Host: Bohner, Grow

Friday, April 26, 4pm-5:15pm
Rolla Building, Room G5

Leo Rebholz
Department of Mathematical and Statistical Sciences
Clemson University

Title: A proof that Anderson acceleration really does accelerate convergence in fixed point iterations, with application to incompressible flow

Abstract: We propose, analyze and test Anderson-accelerated Picard iterations for solving the incompressible Navier-Stokes equations (NSE). Anderson acceleration has recently gained interest as a strategy to accelerate linear and nonlinear iterations, based on including an optimization step in each iteration. We extend the Anderson-acceleration theory to the steady NSE setting and prove that the acceleration improves the convergence rate of the Picard iteration based on the success of the underlying optimization problem. The convergence is demonstrated in several numerical tests, with particularly marked improvement in the higher Reynolds number regime. Our tests show it can be an enabling technology in the sense that it can provide convergence when both usual Picard and Newton iterations fail.  Lastly, generalization of the theory to general fixed point iterations will be given.

Host: He

Friday, March 22, 4pm-5:15pm
Rolla Building, Room G5

Kenji Nakanishi
Research Institute for Mathematical Sciences
Kyoto University

Title:  Global dynamics of the nonlinear Schrödinger equation with potential

Abstract: The nonlinear Schrödinger equation is a typical nonlinear disperisve PDE, which describes various wave phenomena in terms of dispersion and nonlinear interactions of the waves. Such PDEs are known to generate various types of solutions, typically scattering, solitons and blow-up. The goal of this study is to classify the solutions in terms of their behavior forward and backward in time, and to predict it from the initial data. In this talk, we consider the equation with a cubic nonlinearity and a linear potential, so that we can characterize the ground state solitons and the first excited solitons for small mass. The main result is classification into 9 sets of solutions with small mass under an energy constraint slightly above the first excited solitons.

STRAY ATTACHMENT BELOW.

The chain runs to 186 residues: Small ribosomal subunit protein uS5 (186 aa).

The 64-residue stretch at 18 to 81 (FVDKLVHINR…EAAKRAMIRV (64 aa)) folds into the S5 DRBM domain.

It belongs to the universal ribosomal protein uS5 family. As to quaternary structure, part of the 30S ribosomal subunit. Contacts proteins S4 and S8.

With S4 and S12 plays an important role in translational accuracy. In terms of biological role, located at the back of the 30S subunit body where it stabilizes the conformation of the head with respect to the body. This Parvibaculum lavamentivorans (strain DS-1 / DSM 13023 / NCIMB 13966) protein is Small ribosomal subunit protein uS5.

Host: Murphy

Friday, February 1, 4pm-5:15pm
Rolla Building, Room G5

Abner Salgado
Associate Professor
Department of Mathematics
University of Tennessee

Title: Regularity and rate of approximation for obstacle problems for a class of integro-differential operators

Abstract: We consider obstacle problems for three nonlocal operators: 

A) The integral fractional Laplacian

B) The integral fractional Laplacian with drift